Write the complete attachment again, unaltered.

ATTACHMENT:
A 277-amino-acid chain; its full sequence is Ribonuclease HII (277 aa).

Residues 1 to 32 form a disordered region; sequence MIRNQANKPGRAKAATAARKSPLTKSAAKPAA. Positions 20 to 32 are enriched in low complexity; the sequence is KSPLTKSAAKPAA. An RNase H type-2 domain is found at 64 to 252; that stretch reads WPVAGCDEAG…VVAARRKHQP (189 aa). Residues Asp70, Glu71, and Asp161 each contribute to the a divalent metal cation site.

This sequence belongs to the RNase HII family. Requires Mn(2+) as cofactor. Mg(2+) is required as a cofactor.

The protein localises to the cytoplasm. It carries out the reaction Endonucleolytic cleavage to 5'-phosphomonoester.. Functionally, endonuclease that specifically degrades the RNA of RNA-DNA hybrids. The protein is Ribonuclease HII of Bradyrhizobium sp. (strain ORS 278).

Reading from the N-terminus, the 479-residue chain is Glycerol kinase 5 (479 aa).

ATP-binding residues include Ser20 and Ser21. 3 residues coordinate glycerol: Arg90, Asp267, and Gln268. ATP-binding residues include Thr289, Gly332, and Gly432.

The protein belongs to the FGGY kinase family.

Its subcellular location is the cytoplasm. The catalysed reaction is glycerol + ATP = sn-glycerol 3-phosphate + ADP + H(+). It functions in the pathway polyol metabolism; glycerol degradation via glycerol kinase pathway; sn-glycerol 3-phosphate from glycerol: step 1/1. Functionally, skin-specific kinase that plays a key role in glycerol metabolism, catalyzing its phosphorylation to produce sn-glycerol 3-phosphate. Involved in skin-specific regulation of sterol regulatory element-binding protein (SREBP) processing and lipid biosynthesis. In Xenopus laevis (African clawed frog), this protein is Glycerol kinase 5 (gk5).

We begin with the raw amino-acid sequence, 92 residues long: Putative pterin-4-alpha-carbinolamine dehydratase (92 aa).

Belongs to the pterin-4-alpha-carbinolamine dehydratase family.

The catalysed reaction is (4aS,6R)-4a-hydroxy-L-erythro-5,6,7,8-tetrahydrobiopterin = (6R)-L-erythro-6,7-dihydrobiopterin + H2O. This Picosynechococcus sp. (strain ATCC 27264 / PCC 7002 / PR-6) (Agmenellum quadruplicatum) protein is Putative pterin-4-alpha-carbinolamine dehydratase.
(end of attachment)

A 277-amino-acid chain; its full sequence is Ribonuclease HII (277 aa).

Residues 1 to 32 form a disordered region; sequence MIRNQANKPGRAKAATAARKSPLTKSAAKPAA. Positions 20 to 32 are enriched in low complexity; the sequence is KSPLTKSAAKPAA. An RNase H type-2 domain is found at 64 to 252; that stretch reads WPVAGCDEAG…VVAARRKHQP (189 aa). Residues Asp70, Glu71, and Asp161 each contribute to the a divalent metal cation site.

This sequence belongs to the RNase HII family. Requires Mn(2+) as cofactor. Mg(2+) is required as a cofactor.

The protein localises to the cytoplasm. It carries out the reaction Endonucleolytic cleavage to 5'-phosphomonoester.. Functionally, endonuclease that specifically degrades the RNA of RNA-DNA hybrids. The protein is Ribonuclease HII of Bradyrhizobium sp. (strain ORS 278).

Reading from the N-terminus, the 479-residue chain is Glycerol kinase 5 (479 aa).

ATP-binding residues include Ser20 and Ser21. 3 residues coordinate glycerol: Arg90, Asp267, and Gln268. ATP-binding residues include Thr289, Gly332, and Gly432.

The protein belongs to the FGGY kinase family.

Its subcellular location is the cytoplasm. The catalysed reaction is glycerol + ATP = sn-glycerol 3-phosphate + ADP + H(+). It functions in the pathway polyol metabolism; glycerol degradation via glycerol kinase pathway; sn-glycerol 3-phosphate from glycerol: step 1/1. Functionally, skin-specific kinase that plays a key role in glycerol metabolism, catalyzing its phosphorylation to produce sn-glycerol 3-phosphate. Involved in skin-specific regulation of sterol regulatory element-binding protein (SREBP) processing and lipid biosynthesis. In Xenopus laevis (African clawed frog), this protein is Glycerol kinase 5 (gk5).

We begin with the raw amino-acid sequence, 92 residues long: Putative pterin-4-alpha-carbinolamine dehydratase (92 aa).

Belongs to the pterin-4-alpha-carbinolamine dehydratase family.

The catalysed reaction is (4aS,6R)-4a-hydroxy-L-erythro-5,6,7,8-tetrahydrobiopterin = (6R)-L-erythro-6,7-dihydrobiopterin + H2O. This Picosynechococcus sp. (strain ATCC 27264 / PCC 7002 / PR-6) (Agmenellum quadruplicatum) protein is Putative pterin-4-alpha-carbinolamine dehydratase.